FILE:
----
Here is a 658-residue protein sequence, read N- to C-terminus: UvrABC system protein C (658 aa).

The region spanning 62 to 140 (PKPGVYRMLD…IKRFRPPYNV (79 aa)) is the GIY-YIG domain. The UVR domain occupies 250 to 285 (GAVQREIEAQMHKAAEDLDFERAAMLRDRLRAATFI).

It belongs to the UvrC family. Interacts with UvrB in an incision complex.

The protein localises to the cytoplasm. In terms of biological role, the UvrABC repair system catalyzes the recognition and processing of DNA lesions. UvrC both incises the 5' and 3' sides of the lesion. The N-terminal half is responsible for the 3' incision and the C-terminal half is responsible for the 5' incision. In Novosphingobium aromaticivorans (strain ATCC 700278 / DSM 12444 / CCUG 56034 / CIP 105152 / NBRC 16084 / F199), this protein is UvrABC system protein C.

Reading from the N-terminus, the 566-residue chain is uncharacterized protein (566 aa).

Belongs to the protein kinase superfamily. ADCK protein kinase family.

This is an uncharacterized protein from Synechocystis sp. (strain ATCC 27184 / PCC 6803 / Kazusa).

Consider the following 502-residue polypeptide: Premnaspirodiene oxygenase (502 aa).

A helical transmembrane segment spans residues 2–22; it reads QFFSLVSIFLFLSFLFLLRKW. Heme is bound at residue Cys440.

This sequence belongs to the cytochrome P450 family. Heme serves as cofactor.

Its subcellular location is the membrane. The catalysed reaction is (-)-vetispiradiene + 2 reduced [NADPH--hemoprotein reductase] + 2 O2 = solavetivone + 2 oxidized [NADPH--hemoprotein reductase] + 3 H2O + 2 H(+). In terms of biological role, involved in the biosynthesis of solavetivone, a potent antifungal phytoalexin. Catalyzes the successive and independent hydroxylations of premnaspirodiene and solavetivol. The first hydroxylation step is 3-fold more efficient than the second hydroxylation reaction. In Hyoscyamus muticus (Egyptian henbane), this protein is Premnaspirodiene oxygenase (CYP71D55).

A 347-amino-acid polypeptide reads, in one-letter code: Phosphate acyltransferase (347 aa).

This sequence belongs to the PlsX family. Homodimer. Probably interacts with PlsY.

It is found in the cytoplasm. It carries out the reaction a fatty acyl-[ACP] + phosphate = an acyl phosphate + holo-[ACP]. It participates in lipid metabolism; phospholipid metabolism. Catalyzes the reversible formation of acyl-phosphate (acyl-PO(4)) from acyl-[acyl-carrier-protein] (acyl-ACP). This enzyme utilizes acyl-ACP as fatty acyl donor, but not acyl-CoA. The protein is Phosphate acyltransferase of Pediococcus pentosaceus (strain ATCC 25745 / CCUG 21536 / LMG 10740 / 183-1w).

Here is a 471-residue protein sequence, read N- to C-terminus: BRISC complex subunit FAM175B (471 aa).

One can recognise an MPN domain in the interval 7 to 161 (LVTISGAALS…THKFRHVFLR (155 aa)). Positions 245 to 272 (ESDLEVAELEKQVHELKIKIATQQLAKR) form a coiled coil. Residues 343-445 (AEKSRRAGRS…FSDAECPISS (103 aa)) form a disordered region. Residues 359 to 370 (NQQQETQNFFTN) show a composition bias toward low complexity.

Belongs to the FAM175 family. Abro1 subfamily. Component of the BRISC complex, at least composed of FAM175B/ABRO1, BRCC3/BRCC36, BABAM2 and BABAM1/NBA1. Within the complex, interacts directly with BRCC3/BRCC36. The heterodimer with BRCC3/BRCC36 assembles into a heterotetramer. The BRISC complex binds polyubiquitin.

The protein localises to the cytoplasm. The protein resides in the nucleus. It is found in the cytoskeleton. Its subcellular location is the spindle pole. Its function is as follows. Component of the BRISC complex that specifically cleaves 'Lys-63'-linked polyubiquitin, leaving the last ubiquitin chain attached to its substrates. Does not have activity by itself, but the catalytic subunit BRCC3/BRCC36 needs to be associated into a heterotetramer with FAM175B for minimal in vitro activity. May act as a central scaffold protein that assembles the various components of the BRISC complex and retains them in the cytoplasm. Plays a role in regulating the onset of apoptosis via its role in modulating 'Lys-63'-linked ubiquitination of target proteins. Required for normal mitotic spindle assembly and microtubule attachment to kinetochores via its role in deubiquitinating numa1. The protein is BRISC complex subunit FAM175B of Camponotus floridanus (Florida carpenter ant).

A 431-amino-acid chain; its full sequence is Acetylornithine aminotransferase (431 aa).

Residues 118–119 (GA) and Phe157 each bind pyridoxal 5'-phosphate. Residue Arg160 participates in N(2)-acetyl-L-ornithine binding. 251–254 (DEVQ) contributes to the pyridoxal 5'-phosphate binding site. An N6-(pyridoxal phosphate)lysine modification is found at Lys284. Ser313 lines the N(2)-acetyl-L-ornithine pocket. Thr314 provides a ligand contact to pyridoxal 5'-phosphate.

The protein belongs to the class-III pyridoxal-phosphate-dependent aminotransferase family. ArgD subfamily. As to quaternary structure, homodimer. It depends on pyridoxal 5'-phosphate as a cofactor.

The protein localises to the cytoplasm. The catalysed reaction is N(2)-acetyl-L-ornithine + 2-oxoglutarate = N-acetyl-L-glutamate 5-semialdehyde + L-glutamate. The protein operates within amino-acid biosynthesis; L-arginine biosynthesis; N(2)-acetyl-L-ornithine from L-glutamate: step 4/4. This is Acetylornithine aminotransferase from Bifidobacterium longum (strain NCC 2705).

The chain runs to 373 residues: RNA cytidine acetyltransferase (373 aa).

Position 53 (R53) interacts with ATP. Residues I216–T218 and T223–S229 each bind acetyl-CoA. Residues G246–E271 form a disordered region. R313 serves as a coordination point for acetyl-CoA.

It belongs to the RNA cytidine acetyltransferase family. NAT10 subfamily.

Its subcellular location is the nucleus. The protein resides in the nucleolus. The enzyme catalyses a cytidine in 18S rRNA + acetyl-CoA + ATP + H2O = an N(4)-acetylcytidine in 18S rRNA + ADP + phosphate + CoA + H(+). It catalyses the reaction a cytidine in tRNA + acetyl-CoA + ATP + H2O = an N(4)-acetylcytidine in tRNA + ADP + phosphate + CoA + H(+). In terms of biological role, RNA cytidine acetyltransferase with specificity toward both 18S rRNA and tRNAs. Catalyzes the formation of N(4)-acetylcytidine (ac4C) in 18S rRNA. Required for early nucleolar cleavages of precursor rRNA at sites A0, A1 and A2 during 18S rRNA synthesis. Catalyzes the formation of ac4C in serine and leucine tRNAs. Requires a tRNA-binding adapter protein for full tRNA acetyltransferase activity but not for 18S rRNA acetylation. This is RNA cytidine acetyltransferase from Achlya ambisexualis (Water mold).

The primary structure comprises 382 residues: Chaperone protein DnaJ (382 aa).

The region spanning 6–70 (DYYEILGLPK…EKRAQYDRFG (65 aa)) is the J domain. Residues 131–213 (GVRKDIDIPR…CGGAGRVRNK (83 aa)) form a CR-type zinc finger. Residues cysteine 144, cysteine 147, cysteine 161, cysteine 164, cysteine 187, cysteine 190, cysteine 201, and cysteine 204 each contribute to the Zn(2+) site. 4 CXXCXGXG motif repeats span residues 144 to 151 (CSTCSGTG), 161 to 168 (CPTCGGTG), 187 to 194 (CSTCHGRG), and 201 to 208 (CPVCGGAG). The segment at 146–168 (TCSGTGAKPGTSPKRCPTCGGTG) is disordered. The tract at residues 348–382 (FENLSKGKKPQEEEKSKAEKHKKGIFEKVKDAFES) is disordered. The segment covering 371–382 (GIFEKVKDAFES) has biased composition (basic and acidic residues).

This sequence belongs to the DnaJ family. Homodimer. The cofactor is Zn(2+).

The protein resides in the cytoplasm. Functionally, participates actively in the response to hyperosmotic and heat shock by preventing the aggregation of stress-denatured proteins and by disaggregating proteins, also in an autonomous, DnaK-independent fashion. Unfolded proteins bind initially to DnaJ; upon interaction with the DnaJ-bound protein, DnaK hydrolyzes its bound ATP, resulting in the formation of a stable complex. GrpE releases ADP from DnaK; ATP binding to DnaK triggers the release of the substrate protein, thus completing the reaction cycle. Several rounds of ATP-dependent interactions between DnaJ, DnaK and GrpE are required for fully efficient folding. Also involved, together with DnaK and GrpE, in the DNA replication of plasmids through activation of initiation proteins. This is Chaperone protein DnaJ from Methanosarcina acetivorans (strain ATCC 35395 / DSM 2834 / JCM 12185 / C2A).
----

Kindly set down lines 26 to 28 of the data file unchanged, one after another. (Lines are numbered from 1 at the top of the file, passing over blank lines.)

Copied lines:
Its subcellular location is the nucleus. The protein resides in the nucleolus. The enzyme catalyses a cytidine in 18S rRNA + acetyl-CoA + ATP + H2O = an N(4)-acetylcytidine in 18S rRNA + ADP + phosphate + CoA + H(+). It catalyses the reaction a cytidine in tRNA + acetyl-CoA + ATP + H2O = an N(4)-acetylcytidine in tRNA + ADP + phosphate + CoA + H(+). In terms of biological role, RNA cytidine acetyltransferase with specificity toward both 18S rRNA and tRNAs. Catalyzes the formation of N(4)-acetylcytidine (ac4C) in 18S rRNA. Required for early nucleolar cleavages of precursor rRNA at sites A0, A1 and A2 during 18S rRNA synthesis. Catalyzes the formation of ac4C in serine and leucine tRNAs. Requires a tRNA-binding adapter protein for full tRNA acetyltransferase activity but not for 18S rRNA acetylation. This is RNA cytidine acetyltransferase from Achlya ambisexualis (Water mold).

The primary structure comprises 382 residues: Chaperone protein DnaJ (382 aa).

The region spanning 6–70 (DYYEILGLPK…EKRAQYDRFG (65 aa)) is the J domain. Residues 131–213 (GVRKDIDIPR…CGGAGRVRNK (83 aa)) form a CR-type zinc finger. Residues cysteine 144, cysteine 147, cysteine 161, cysteine 164, cysteine 187, cysteine 190, cysteine 201, and cysteine 204 each contribute to the Zn(2+) site. 4 CXXCXGXG motif repeats span residues 144 to 151 (CSTCSGTG), 161 to 168 (CPTCGGTG), 187 to 194 (CSTCHGRG), and 201 to 208 (CPVCGGAG). The segment at 146–168 (TCSGTGAKPGTSPKRCPTCGGTG) is disordered. The tract at residues 348–382 (FENLSKGKKPQEEEKSKAEKHKKGIFEKVKDAFES) is disordered. The segment covering 371–382 (GIFEKVKDAFES) has biased composition (basic and acidic residues).